Watch the Islanders for about five minutes and it will be easy to get mesmerized by the pure skill of Mathew Barzal. Watch them for five more minutes and you’ll notice his linemate and best friend Anthony Beauvillier alongside of him, benefitting from the dazzling skill Barzal has. Watch a full game and you may not even notice the “third wheel” on the line — Josh Bailey.
The irony to this is that despite the speed, skill, and youth of Barzal and Beauvillier, it is actually Josh Bailey and Mathew Barzal that are the true drivers of the line. Bailey, now a 29-year old vet in his 11th NHL season (seriously), flies under the radar. Mostly. There’s still a faction of the Islander fanbase that doesn’t appreciate him for what he is, perhaps a consequence of being the first pick of the Garth Snow rebuild. And maybe a consequence of being the player picked after the Isles traded down twice, passing on sexier names like Nikita Filatov, Colin Wilson, and Cody Hodgson.
Two of those players are out of the league already. Bailey, on the other hand, is currently on pace for a 62-point season, a pretty nice follow to his 71-point All-Star campaign in 2017-18 and his 56-point breakout in 2016-17.
History lesson aside, how Bailey is performing now is ultimately what matters, and the results are quite good. In fact, relative to Beauvillier and the team at large, he performs better than team-average in all shot based metrics.
The chart above focuses on relative shot metrics. In other words, when Bailey is on the ice, the Islanders will net 2.41% more shot attempts versus when he is off the ice. If you continue down the line, you can see similarly strong results (especially for scoring chances, at 6.52%). Beauvillier, to his credit, also has pretty strong results — though his high danger chance relative rate does fall below team average.
What this tells us, generally, is that the Islanders have two pretty effective players who are both offensively talented and - yes - have the benefit of playing with one of the game’s brightest young stars. What this does not tell us is who is actually driving the play on that line.
In that sense, Barzal is obvious. He passes every form of “test” imaginable, both from a metrics perspective and from simply watching him play. He lifts players up around him and in turn, puts the Islanders in a situation where they - as a team - are more likely to succeed. But, his effectiveness is not isolated.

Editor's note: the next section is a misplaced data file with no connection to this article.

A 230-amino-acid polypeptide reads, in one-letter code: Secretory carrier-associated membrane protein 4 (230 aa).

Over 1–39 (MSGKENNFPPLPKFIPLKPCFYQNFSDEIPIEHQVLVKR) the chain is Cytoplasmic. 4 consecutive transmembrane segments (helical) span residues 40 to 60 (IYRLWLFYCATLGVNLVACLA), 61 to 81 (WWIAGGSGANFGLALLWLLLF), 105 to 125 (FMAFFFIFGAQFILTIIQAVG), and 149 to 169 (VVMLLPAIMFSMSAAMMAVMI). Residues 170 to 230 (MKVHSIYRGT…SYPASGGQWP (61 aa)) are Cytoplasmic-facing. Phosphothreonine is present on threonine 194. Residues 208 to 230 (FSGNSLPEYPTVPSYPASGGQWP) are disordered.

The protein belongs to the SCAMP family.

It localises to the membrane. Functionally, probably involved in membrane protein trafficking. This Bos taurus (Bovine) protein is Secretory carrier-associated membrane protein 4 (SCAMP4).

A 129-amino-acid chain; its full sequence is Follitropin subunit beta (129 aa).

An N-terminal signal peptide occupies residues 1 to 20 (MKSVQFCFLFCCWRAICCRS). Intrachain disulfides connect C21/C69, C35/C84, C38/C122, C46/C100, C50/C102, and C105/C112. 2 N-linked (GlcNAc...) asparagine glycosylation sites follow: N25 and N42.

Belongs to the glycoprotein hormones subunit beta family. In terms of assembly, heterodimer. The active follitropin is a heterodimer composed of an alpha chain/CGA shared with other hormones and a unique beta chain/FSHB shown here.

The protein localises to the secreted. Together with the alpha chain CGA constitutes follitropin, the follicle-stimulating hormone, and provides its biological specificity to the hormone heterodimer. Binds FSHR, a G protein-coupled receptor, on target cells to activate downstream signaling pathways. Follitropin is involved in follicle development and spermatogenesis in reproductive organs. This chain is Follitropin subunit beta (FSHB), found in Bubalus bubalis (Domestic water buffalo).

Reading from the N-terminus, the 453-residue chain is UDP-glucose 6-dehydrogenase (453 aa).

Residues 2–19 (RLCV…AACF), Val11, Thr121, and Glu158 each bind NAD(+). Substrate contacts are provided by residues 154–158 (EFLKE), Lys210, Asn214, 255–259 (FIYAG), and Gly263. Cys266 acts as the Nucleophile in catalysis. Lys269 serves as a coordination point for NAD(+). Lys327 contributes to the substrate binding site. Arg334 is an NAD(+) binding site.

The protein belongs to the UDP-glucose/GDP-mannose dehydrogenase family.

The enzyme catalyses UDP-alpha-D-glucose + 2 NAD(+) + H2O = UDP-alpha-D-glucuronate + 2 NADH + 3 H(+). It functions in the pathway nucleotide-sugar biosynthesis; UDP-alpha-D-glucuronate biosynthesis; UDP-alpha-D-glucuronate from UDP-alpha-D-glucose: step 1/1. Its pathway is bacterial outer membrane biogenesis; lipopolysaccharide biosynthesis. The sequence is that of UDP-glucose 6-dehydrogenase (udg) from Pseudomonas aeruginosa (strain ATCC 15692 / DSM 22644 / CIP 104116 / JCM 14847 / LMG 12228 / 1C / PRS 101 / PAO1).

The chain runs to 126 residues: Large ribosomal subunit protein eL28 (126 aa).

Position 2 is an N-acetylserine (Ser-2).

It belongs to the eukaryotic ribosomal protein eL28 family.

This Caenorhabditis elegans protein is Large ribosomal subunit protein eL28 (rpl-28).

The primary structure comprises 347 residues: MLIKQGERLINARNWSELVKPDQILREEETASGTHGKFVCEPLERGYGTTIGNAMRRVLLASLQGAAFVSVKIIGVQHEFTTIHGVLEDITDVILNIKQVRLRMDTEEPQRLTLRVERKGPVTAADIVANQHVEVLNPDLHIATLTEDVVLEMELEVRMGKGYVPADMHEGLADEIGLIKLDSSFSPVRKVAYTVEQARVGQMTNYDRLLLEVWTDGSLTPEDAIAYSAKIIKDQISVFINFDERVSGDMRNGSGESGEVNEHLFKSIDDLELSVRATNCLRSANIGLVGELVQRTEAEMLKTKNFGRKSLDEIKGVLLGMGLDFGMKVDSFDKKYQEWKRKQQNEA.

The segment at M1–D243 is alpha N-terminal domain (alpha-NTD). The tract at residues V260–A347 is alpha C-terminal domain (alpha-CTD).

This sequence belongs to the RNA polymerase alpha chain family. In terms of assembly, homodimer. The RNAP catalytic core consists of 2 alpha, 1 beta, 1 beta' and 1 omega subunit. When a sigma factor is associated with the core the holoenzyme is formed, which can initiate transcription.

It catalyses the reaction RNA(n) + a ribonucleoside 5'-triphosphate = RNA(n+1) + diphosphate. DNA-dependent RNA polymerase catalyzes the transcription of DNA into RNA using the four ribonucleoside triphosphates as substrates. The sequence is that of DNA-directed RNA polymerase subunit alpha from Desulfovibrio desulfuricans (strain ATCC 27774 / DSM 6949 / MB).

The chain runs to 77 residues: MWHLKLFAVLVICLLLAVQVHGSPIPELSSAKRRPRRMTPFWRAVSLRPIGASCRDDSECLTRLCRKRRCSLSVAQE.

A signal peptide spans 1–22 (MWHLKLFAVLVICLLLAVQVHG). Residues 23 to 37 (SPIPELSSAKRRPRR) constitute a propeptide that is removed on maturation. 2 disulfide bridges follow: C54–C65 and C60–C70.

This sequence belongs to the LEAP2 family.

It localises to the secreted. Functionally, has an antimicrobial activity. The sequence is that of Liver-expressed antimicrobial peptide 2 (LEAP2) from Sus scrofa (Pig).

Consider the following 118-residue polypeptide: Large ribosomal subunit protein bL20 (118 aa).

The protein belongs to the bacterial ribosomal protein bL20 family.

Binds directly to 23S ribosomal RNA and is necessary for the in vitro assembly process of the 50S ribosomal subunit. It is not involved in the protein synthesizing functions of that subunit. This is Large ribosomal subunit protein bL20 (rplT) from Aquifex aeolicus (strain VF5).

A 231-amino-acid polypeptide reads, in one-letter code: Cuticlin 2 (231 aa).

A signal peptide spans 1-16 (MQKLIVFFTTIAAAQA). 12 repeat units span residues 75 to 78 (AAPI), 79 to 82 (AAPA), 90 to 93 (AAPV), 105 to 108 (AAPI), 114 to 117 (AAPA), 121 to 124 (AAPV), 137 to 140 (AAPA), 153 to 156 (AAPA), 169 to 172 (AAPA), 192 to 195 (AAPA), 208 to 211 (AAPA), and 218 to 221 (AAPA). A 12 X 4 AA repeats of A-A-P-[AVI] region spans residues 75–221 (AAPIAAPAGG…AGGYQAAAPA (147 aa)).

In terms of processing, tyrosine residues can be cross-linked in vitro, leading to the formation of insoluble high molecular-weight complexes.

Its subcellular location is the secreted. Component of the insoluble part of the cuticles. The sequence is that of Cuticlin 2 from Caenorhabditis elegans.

As good as Barzal is, the data shows that he’s not lifting entire lines by himself. And if you watch the Islanders, you might see that to be true and that Anthony Beauvillier is the yin to his yang. But the truth is that’s not the case. It’s actually Josh Bailey that is providing the support Barzal needs for that line to be as productive as they’ve been.
We can use With-Or-Without-You metrics (WOWY) to bear this out. Using NHL’s shift data, sites like Natural Stat Trick are able to not only show a singular player’s shot rates, but we can also see them in pairs - or even trios.
Let’s first take a look at the Barzal line at large compared to the Islanders team.
We can see pretty clearly that the Islanders are a much better team when the Barzal line is on the ice from both an overall shot attempt perspective and from a scoring chance perspective. I don’t think this is an overly surprising take.
Let’s break this down even further by looking at how Barzal-Beauvillier perform vs. Barzal-Bailey:
This is where things get interesting. Barzal has played over 100 minutes with both Beauvillier and Bailey separately, which is a decent enough sample size. The results are dramatically different, with his shot metrics while playing with Bailey and not Beauvillier almost seismically better versus when he plays with Beauvillier and not Bailey.
Most notably within the chart here is how well Barzal and Bailey work within quality chances - both scoring chances and high danger chances. As a full line, the trio runs at about 54.8% scoring chances and 51.9% high danger chances. With just Bailey, Barzal is at 61.5% scoring chances and 62.5% high danger chances. There’s a clear impact there that’s worth further exploration.
Finally, let’s take a look at how Josh Bailey and Mat Barzal perform with and without each other, agnostic of any other linemates:
We can see a pretty symbiotic relationship between Bailey and Barzal here. Both players have better metrics while playing with each other (380 minutes) than when they play away from each other (180 minutes) in both overall shot attempts and scoring chances.
So, ultimately, we can conclude a few things from this data.
The first is the simple fact that this provides more clear insight as to how strong of a player Mat Barzal is, outside of just his point production.
But more importantly, we can also conclude that Josh Bailey is pushing Barzal to be a better player. As a highly intelligent player with strong awareness and anticipation, he’s able to play effectively with Barzal, which in turn is making both of their games better — as well as the Islanders’ overall game. That sort of thing ultimately leads to more production (which we have seen, especially from Barzal), which we know leads to wins.
Josh Bailey may stay under the radar, but he’s playing a huge part in the transformation of the Islanders and in the evolution of Mathew Barzal.
All data for this piece is from Natural Stat Trick
Quick Glossary of Terms:
CF% = Corsi For Percentage (percent of shot attempts the Islanders take when a player is on the ice)
SCF% = Scoring Chance For Percentage (percent of scoring chances the Islanders take when a player is on the ice)
HDCF% = High Danger Chances For Percentage (percent of high danger attempts the Islanders take when a player is on the ice)